• New type organisation could make ACOs less controversial and avoid tax issues
  • National bodies in talks with areas making the most progress
  • Social care and local government could be represented in governance

A new form of NHS organisation may be created to run the NHS’s first “accountable care organisations”, to avoid tax problems and potentially make them less controversial.

NHS Improvement and NHS England are in discussions about the option with the areas closest to introducing full ACO style arrangements.

Several sources involved in discussions told HSJ that using dedicated NHS trusts or foundation trusts – potentially with significant changes to their governance – to run or lead ACOs was a likely option.

They cited several reasons:

  • avoiding additional VAT charges on non-NHS organisations;
  • avoiding staff concern about moving out of the public sector; and
  • reducing political controversy about the private sector role.

ACOs could be led or hosted by NHS trusts or foundation trusts already providing services in the area – but these are often not trusted enough by GP practices or social care providers. Having primary care “fully integrated” is fundamental to the most ambitious ACO models.

This has led to a strong interest in creating dedicated NHS organisations, several sources said.

These could potentially be created as completely new NHS trusts. However, officials are looking at whether it may be easier to “repurpose” shells of trusts that are no longer needed or “spin out” new FTs from existing ones in a “demerger”.

However, those developing ACO trusts want them to be very different to existing NHS providers. They need GP practices to have strong ownership and/or control. One relatively straightforward idea being considered is primary care representation on the board/executive, including the possibility of a GP chair, and via dedicated FT governors. For GPs who do not become employed by the trust, another method may be tying its income to that of the trust via a risk/gain share.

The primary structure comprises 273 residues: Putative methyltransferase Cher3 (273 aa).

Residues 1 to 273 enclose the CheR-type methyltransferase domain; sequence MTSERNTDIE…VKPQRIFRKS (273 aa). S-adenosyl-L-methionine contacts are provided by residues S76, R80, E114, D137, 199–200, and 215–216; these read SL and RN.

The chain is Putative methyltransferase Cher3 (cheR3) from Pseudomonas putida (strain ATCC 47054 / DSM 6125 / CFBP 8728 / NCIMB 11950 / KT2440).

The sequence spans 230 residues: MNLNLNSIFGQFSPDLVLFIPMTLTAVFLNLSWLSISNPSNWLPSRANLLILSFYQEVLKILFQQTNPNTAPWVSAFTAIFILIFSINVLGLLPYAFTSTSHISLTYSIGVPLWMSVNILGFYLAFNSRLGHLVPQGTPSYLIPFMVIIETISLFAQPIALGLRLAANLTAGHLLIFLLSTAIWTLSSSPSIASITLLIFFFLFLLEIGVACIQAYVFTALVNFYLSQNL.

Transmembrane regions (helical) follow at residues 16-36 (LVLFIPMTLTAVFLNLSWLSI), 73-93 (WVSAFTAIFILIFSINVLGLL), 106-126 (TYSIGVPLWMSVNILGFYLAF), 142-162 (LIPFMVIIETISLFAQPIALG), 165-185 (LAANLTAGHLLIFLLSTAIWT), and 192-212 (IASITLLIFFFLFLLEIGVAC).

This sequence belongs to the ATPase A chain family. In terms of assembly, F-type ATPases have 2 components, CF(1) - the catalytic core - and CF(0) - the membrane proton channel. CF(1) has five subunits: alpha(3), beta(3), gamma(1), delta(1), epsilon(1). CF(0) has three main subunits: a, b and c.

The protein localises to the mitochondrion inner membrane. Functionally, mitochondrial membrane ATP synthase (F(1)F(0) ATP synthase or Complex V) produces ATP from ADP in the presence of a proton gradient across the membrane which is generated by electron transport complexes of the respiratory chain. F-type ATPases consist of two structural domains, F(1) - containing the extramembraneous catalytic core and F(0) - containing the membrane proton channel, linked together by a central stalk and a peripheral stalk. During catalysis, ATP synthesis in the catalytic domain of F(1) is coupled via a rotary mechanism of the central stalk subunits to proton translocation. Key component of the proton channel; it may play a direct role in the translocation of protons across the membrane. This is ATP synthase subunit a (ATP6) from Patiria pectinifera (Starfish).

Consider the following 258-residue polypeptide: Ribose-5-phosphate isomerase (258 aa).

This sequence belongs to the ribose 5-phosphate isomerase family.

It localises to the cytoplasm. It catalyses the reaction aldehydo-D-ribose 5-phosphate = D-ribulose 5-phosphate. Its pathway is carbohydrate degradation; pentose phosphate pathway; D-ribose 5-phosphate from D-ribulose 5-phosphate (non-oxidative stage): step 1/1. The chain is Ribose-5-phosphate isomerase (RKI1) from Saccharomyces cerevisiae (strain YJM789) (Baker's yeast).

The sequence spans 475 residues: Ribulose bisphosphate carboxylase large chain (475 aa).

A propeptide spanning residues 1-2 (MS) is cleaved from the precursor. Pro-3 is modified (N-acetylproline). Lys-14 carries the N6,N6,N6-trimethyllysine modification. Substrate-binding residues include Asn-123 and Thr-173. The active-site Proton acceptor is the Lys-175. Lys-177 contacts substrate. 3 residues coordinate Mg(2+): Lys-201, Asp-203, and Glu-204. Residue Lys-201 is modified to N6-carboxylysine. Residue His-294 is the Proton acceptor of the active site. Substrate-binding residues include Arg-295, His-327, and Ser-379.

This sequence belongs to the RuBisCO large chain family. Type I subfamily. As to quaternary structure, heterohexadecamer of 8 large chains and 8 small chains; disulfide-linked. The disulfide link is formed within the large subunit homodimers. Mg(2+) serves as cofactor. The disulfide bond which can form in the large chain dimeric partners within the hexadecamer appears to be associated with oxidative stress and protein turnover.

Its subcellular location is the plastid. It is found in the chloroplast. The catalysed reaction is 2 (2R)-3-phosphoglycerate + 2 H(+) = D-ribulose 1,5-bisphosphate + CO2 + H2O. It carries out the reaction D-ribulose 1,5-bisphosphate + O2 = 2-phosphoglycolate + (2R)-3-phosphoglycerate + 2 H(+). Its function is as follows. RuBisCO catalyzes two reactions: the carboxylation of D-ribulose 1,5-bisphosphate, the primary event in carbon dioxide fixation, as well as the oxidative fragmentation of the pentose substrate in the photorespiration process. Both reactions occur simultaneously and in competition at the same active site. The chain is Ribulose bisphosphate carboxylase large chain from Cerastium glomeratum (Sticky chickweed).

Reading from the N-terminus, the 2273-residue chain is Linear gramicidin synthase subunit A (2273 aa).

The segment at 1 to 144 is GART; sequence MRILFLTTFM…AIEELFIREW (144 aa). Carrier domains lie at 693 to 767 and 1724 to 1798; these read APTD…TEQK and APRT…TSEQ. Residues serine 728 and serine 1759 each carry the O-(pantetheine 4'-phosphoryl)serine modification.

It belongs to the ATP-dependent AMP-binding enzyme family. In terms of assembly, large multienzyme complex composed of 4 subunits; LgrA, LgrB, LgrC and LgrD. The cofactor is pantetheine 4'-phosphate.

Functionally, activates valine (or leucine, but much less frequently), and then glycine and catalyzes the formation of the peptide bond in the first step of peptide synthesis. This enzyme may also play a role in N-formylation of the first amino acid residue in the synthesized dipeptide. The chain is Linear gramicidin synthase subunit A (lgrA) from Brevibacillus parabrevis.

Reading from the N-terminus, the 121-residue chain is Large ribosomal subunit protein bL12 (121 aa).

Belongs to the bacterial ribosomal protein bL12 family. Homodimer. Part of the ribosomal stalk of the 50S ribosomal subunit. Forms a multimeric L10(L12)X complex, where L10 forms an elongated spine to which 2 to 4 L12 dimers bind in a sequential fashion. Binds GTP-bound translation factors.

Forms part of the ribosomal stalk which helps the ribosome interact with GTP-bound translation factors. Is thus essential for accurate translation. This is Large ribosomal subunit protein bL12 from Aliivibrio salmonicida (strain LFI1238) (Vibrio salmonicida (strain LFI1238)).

Social care and local government could also potentially be represented in the governance of an ACO foundation trust. It is unclear whether new regulations may be needed to make some of this possible.

ACO trusts/FTs will be distinctive in that they are expected to hold capitated budgets for most of the care of their population, some of which will be bought from other providers.

The areas most advanced in developing ACO type structures are the City of Manchester and Dudley in the West Midlands. They are hoping to go live in the spring. Other areas, including Stockport, Sunderland and Northumbria, have explored them but are further behind.

Labour last week called for a debate about ACOs in the Commons, and two groups of activists are currently challenging NHS England and the Department of Health over a draft ACO contract and associated changes to regulations published nationally.

NHS England and NHS Improvement were approached for comment.

New form of NHS organisation planned for first ACOs